|Posted by Walter Bright|
in reply to Derek Parnell
Posted in reply to Derek Parnell
"Derek Parnell" <firstname.lastname@example.org> wrote in message news:email@example.com...
> On Thu, 29 Sep 2005 21:48:27 -0700, Walter Bright wrote:
> > "Derek Parnell" <firstname.lastname@example.org> wrote in message news:email@example.com...
> >> 'bool' comes out as 'bit, 'size_t' comes out as 'uint', etc...
> >> If I wanted 'bit' and 'uint' that's what I would have used in the code.
> > I know. It's on the list to fix.
> I'm sorry if I'm sounding a little gruff; its not personal.
> I think you've done yourself, and all D users, a great service by developing DDoc. Sure, I have a couple ideas for enhancing it but I'll
> fire until it stabilizes and gets some real-world usage.
Hey, no prob. The reason for the alias problem is the semantic pass has already been run, and aliases have been replaced by their real types. Running Ddoc before the semantic pass means that things like class heirarchies will be unknown. So a copy will have to be saved of the original type.
Right now I'm working on adding color syntax highlighting for code sections. It's actually easier than I thought. I just hook the highlighter into the lexer, and voila! It gives me accurate start/stop for each token type. I've never seen a C++ syntax colorer that gets it 100% right, because it requires a C++ compiler and compliant preprocessor to do all the edge cases correctly. But Ddoc will do it 100%, by leveraging the actual D lexer.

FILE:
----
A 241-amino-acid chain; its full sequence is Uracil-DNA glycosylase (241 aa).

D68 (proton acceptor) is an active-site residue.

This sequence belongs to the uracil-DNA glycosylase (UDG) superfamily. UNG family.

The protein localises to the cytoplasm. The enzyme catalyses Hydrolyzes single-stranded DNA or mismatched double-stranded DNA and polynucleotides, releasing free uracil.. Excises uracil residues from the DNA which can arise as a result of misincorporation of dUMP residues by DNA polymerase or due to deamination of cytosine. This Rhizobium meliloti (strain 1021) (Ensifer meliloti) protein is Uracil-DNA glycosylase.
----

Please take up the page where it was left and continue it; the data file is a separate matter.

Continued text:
The irony in all this is that if I wasn't so lazy, I'd never write Ddoc. I'm too lazy to do the meticulous and boring work of tweaking all the docs by hand, and let's face it, HTML is just not pretty, so I write a program to do the dirty work for me. And it is kinda fun watching it turn routine code comments into eye candy <g>.